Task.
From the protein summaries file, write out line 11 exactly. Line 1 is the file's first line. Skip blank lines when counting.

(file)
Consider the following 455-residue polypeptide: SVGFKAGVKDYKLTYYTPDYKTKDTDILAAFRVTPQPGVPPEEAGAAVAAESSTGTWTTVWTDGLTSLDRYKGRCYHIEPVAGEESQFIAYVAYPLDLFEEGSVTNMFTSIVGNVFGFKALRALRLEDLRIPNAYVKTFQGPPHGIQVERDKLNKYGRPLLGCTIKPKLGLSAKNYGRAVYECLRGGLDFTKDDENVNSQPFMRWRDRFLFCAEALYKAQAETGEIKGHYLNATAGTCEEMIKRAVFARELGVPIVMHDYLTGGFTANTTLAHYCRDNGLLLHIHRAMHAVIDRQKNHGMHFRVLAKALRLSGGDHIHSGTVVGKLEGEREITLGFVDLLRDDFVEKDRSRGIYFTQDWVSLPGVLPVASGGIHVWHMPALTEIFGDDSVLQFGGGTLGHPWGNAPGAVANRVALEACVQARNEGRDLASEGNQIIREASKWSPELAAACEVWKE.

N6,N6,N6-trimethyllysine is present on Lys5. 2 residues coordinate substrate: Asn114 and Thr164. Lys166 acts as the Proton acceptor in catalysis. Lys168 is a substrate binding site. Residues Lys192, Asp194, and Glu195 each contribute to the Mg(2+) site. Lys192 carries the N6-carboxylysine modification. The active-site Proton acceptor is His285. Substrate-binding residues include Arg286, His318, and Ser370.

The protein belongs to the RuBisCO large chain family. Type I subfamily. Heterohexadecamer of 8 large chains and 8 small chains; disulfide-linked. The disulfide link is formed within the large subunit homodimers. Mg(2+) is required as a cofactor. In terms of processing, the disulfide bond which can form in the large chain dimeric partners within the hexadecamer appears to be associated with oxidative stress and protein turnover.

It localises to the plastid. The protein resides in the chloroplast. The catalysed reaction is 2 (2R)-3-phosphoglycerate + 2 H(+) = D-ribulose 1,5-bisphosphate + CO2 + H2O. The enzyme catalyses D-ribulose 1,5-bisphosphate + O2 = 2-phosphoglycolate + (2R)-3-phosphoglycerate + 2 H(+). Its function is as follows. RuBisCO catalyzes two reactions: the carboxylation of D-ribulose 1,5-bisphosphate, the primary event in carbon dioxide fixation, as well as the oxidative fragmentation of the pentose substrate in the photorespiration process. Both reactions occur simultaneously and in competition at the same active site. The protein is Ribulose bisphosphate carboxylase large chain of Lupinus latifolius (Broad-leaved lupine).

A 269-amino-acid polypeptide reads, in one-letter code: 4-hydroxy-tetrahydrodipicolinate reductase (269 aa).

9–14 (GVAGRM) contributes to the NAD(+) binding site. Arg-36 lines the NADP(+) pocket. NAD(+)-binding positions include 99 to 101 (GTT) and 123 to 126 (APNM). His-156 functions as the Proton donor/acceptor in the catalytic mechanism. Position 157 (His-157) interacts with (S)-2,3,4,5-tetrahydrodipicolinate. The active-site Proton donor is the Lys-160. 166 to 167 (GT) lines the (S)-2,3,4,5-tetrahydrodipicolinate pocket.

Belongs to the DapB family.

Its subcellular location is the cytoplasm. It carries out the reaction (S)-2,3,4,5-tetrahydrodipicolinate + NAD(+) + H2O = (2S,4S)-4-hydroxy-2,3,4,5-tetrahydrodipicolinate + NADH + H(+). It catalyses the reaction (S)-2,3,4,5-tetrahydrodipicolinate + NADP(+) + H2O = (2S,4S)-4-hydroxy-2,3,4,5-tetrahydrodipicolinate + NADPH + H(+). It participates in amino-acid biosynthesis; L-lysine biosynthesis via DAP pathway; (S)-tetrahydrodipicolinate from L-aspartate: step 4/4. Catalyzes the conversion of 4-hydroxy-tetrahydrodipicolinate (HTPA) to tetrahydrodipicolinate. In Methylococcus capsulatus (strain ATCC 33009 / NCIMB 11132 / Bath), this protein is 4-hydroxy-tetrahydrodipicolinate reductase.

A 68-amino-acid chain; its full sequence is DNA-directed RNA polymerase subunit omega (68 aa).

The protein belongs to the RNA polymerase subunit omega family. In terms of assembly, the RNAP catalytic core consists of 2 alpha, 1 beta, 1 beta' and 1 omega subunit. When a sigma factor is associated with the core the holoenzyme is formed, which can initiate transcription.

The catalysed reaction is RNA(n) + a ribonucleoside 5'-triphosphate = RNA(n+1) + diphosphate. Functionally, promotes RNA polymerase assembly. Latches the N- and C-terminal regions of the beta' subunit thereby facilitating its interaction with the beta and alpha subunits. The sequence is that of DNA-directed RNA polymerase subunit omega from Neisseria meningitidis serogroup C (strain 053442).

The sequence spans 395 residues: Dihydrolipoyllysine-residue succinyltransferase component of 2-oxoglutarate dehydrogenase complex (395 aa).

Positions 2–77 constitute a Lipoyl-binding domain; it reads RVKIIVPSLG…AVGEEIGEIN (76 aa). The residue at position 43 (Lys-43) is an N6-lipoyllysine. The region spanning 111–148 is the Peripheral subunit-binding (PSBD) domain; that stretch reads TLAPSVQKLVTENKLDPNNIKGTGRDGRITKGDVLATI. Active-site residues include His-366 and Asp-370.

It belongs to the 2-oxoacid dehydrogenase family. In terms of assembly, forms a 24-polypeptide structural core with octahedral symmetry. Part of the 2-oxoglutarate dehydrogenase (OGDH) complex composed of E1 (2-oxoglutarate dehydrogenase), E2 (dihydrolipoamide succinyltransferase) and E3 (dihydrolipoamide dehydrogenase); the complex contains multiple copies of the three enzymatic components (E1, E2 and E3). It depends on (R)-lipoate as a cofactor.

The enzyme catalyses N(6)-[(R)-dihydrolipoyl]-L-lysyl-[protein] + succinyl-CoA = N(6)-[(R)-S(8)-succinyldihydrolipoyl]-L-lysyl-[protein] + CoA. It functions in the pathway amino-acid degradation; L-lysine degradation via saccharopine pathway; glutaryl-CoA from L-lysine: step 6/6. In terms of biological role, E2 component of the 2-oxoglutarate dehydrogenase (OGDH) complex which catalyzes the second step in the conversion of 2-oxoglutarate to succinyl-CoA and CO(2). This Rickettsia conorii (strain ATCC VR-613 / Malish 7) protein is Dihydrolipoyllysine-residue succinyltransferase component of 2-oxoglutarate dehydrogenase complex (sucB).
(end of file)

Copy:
The catalysed reaction is RNA(n) + a ribonucleoside 5'-triphosphate = RNA(n+1) + diphosphate. Functionally, promotes RNA polymerase assembly. Latches the N- and C-terminal regions of the beta' subunit thereby facilitating its interaction with the beta and alpha subunits. The sequence is that of DNA-directed RNA polymerase subunit omega from Neisseria meningitidis serogroup C (strain 053442).